Doris Sung is Assistant Professor of Asian Art History at The University of Alabama. Her research focuses on early modern, modern and contemporary art of East Asia, cultural interactions between Asia and Europe, and gender and visual culture.
She is currently working on a book manuscript titled “Redefining Female Talent: Chinese Women Artists in the National and Global Art Worlds in the Early to Mid-Twentieth Century.” The book examines the contribution of three generations of Chinese women artists to the art reform and shifting gender positioning in China. It enriches and challenges existing narratives of nationalism, global interactions, and gender relations of the era. Sung published several book chapters and articles on Chinese women artists active in the twentieth and twenty-first centuries. She is contributor to entries on modern and contemporary Chinese art in Grove Art Online (Oxford Art Online). She is Co-PI of “Global Makers: Women Artists in the Early Modern Courts,” a digital humanities project that aims to encourage and support sustained, interdisciplinary consideration of the role Early Modern women played in the hands-on production of visual and material culture in the courts of Europe and Asia (c. 1400–1750). She is one of the research leaders of "TEAM (Teaching, E-learning, Agency and Mentoring)" for AWARE (Archives of Women Artists Research and Exhibitions).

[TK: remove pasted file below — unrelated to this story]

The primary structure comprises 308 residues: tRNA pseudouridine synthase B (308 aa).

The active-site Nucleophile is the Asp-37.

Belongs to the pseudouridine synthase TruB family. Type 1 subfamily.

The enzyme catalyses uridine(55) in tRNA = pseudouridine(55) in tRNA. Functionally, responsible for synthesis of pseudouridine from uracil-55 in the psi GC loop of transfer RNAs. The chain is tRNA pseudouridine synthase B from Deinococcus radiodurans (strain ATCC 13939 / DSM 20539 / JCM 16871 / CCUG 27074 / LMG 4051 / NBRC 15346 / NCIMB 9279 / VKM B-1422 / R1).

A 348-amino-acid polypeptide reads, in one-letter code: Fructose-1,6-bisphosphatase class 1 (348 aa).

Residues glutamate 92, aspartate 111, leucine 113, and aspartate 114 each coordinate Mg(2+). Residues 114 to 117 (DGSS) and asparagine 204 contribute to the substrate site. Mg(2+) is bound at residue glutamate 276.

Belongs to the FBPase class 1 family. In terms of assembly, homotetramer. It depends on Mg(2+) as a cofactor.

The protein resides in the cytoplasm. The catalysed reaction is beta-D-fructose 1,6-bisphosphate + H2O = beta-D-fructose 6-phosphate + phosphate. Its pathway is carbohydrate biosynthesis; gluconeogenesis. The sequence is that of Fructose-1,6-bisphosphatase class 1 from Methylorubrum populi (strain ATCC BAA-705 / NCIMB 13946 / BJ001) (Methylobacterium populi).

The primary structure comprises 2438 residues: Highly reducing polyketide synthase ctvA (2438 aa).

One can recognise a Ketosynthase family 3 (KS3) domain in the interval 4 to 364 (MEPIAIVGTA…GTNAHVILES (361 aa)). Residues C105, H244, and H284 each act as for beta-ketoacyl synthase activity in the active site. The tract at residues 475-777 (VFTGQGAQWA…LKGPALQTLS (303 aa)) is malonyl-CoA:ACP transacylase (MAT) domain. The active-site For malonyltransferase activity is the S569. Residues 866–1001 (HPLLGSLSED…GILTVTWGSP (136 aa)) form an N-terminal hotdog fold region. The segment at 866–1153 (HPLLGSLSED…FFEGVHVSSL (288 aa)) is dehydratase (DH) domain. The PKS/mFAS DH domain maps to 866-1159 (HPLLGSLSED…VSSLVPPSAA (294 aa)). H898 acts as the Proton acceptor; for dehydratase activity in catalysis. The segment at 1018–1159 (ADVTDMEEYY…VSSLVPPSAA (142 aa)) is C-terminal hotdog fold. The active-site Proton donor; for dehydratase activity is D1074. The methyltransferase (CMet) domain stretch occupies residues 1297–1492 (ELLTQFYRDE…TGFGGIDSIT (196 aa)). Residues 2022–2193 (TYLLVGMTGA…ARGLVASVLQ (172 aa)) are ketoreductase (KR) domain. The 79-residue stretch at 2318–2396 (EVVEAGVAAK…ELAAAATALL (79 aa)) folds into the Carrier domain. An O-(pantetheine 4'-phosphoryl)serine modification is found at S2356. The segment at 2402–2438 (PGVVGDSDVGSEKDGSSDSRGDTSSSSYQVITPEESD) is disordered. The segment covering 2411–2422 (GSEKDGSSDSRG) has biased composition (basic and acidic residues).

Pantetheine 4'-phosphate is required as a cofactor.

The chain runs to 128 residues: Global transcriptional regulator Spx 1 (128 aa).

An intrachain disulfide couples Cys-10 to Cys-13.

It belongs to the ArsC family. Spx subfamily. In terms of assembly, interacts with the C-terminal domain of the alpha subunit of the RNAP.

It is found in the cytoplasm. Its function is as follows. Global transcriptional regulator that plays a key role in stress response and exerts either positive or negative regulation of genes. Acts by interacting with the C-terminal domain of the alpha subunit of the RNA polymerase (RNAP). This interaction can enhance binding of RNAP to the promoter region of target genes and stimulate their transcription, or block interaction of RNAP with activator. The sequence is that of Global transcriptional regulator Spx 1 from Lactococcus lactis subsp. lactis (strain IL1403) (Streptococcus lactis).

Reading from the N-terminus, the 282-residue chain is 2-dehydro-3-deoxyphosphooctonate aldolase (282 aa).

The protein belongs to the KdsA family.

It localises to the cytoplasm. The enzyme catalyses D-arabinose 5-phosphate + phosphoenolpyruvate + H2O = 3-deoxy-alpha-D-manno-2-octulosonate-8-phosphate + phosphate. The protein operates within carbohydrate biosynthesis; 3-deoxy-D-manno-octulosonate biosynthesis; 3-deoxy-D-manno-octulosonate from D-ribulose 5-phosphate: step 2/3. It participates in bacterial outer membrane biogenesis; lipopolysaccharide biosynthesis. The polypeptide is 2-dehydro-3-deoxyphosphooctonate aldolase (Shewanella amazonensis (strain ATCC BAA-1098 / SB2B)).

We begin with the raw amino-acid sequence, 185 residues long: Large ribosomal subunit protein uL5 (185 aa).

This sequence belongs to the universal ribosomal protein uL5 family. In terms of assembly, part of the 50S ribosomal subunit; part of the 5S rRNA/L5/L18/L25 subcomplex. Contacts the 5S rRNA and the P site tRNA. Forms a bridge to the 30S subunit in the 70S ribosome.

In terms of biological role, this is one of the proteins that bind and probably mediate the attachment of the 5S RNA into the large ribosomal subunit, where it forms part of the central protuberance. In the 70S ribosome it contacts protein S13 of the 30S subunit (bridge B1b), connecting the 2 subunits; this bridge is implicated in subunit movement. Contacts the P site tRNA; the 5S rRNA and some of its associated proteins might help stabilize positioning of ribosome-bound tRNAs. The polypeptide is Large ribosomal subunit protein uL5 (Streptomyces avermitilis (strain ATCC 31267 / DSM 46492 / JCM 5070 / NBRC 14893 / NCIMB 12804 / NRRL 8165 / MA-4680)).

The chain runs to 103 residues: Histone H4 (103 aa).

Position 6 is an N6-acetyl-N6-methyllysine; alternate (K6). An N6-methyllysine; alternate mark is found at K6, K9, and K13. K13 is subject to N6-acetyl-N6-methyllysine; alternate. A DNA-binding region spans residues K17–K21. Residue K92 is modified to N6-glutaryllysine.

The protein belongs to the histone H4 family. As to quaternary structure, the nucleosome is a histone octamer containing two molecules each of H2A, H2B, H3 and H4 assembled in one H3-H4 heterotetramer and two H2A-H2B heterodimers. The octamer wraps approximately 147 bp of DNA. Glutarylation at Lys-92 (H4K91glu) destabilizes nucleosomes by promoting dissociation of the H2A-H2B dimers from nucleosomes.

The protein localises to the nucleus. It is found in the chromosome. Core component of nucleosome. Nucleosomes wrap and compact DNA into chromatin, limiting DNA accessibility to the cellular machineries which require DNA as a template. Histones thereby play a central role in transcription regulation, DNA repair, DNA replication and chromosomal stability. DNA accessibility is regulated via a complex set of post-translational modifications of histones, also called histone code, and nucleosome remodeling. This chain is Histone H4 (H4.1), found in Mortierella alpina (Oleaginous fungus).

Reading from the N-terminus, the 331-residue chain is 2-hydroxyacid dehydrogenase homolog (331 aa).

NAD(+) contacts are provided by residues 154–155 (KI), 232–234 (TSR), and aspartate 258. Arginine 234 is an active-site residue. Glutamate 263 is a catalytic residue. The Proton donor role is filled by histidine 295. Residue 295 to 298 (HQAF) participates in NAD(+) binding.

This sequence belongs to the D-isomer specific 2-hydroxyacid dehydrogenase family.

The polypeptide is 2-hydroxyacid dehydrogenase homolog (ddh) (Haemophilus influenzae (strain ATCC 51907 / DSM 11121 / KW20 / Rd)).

Sung was an Assistant Curator at the Peabody Essex Museum (PEM) where she worked on Empresses of China’s Forbidden City, an exhibition organized by PEM, Freer|Sackler of the Smithsonian Institution, and the Palace Museum, Beijing. She also held the position of Project Coordinator for the international research and digital humanities project “A New Approach to the Popular Press in China: Gender and Cultural Production, 1904–1937.” Sung is also a visual artist and an independent curator. She has curated exhibitions on the works of Chinese-Canadian women artists, new art of the Asian diasporas, and experimental calligraphy. She earned her PhD in Humanities and MFA in visual arts from York University, Toronto.
Keywords: Modern and contemporary art of East Asia; cultural interactions between Asia and Europe; gender and visual culture